Friday, May 2, 2008

More Unintended Consequences

Simple-sounding regulations have interesting ramifications. The regulations attempts to force corporations to disclose their beneficial ownership, which sounds like a completely reasonable regulation and a big help to law enforcement. But when you consider that even small, private corporations may have large numbers of stockholders, you've got yet another expensive task for a small company to do annually. Furthermore, the law won't work, because you can still have opaque overseas trusts acting as beneficial owners.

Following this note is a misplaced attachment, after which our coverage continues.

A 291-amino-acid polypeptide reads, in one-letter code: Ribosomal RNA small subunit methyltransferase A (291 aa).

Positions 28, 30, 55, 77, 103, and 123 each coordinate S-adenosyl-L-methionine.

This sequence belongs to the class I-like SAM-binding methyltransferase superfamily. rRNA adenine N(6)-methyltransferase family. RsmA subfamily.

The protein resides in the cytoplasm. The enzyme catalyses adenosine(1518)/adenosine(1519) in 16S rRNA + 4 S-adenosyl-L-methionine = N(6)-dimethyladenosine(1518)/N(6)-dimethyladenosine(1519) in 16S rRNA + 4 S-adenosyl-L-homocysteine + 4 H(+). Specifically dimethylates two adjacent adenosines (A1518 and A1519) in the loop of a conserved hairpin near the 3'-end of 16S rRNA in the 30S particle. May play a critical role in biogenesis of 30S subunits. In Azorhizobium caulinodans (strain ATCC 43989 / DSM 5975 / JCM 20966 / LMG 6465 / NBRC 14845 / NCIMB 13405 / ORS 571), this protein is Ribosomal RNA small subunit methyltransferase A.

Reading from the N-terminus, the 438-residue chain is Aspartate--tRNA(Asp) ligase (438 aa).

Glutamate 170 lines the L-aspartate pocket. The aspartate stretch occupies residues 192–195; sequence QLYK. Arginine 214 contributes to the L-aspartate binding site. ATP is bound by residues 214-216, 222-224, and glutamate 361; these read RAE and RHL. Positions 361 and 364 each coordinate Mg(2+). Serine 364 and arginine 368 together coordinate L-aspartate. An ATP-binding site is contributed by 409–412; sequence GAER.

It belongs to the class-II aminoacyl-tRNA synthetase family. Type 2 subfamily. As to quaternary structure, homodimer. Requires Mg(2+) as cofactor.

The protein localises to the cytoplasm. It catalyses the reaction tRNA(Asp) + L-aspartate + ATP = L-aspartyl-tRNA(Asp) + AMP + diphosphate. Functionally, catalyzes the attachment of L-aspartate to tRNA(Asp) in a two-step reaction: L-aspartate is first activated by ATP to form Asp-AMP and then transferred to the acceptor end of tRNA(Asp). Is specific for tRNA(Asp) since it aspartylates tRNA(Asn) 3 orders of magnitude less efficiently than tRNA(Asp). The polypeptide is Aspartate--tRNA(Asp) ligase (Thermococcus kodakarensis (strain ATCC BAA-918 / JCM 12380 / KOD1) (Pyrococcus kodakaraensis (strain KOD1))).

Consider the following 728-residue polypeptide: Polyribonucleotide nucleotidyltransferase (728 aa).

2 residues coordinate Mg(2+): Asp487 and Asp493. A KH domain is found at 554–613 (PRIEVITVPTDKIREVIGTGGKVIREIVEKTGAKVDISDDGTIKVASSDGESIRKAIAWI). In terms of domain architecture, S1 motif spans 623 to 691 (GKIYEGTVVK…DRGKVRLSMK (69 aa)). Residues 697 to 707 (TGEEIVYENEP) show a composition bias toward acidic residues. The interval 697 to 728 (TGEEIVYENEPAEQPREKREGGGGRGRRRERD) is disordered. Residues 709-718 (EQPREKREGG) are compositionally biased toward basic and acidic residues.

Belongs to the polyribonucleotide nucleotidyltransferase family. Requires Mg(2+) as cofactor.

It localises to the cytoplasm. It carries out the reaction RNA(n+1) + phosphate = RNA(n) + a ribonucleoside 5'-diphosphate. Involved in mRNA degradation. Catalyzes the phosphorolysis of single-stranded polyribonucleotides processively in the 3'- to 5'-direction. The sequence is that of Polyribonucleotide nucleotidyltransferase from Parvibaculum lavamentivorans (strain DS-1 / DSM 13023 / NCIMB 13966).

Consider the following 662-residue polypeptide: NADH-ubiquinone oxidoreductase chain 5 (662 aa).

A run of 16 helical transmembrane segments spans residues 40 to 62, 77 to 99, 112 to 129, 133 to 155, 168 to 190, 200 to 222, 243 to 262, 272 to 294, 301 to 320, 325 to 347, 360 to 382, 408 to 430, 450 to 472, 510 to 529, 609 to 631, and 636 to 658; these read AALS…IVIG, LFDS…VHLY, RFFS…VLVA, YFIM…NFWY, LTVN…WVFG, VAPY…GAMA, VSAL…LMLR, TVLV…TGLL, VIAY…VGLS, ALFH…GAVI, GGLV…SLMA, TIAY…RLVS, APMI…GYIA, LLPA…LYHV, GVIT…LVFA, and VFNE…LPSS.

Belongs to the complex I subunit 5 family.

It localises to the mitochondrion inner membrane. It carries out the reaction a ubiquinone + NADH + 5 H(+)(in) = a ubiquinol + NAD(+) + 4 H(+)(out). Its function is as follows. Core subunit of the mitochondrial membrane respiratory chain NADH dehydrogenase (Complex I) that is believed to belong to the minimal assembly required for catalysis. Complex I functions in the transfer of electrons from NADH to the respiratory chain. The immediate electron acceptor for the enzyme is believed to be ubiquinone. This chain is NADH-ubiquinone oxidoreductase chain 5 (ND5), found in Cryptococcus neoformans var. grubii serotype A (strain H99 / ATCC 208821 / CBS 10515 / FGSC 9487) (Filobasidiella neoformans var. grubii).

One of the things we’ve learned from Sarbanes-Oxley is that we have to start considering the cumulative effect of regulations. When viewed in isolation, a particular regulation may not seem terribly burdensome. When we assess the marginal additional burden contributed by the regulation to the overall regulatory burden on US companies, however, the effect may be quite significant. We’ve seen this in the post-SOX environment, as small firms found the cumulative burden too much to bear. As a result, many domestic companies went dark and many foreign companies stopped raising capital in the US. Indeed, as the Paulson Committee, the US Chamber of Commerce, and the Bloomberg-Schumer study all found, the new regulatory drag on our economy is having a serious impact on the competitiveness of US capital markets.Laws such as this one whose costs seem likely to exceed their benefits are therefore highly suspect.

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